This step may look a bit different for each person depending on how you like your jam. I don’t like chunkies in my jam so I chopped up my strawberries in a blender until there were no large chunks. It’s a good idea to add a little water to aid in the chopping process. You don’t have to puree them as they will dissolve more during the cooking process.
If you don’t care about chunks, you can go ahead and just mash them up with a potato masher by hand. This shouldn’t take you very long.
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Step 3:
Add your mushed up strawberries to a pot with the sugar. Most recipes will have a 4 cups strawberries (measured after crushing) to 7 cups sugar ratio. I used 6 cups of strawberries (measured after crushing) so that’s 10 cups of sugar. I know! So much sugar. Welcome to the jam world! Strawberries especially require a lot of sugar. You can reduce the amount of sugar but you won’t get the same consistency. Even when using no sugar needed pectin (which I personally don’t like as I never find it makes very good jam). If you reduce the sugar you will usually yield a runnier jam. It will still be as tasty though! I usually do reduce my sugar to about 8 cups. The jam turns out soft but still thick and spreadable. *If you are new to jam making I would stick to the recommended amount of sugar. It can be difficult to get the correct consistency when you are playing around with the sugar levels and so I recommend having an idea as to what you’re trying to achieve before changing it.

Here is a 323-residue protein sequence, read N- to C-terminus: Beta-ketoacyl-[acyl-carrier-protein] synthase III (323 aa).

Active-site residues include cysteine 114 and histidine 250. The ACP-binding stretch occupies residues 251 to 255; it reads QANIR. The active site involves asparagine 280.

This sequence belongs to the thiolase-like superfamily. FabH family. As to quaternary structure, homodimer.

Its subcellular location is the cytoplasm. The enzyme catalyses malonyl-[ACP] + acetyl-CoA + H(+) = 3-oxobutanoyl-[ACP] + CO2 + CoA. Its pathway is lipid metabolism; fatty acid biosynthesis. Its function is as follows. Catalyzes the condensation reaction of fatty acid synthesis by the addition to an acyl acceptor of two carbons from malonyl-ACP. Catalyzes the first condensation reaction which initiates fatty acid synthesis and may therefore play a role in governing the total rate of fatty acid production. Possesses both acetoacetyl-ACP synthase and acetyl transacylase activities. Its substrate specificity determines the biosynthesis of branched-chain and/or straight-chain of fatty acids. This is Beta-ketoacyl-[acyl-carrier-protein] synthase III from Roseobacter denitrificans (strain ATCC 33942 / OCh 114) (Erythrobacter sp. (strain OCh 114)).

If you are using crystallized pectin, you need to reserve about 1/4 cup of the sugar to mix with it. I do recommend reading the instructions that came with your pectin, though. 
You will want to bring this mixture to a boil. Try doing it a little slower, this will generally result in a better jam. Once it is boiling, continue to let it boil for a few minutes, stirring occasionally.
*I don’t recommend making batches bigger than this.
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Step 4:
Slowly add your pectin to the mixture. Return to a boil and keep there for about a minute or so. Remove from heat. Add about 1/4 cup lemon juice.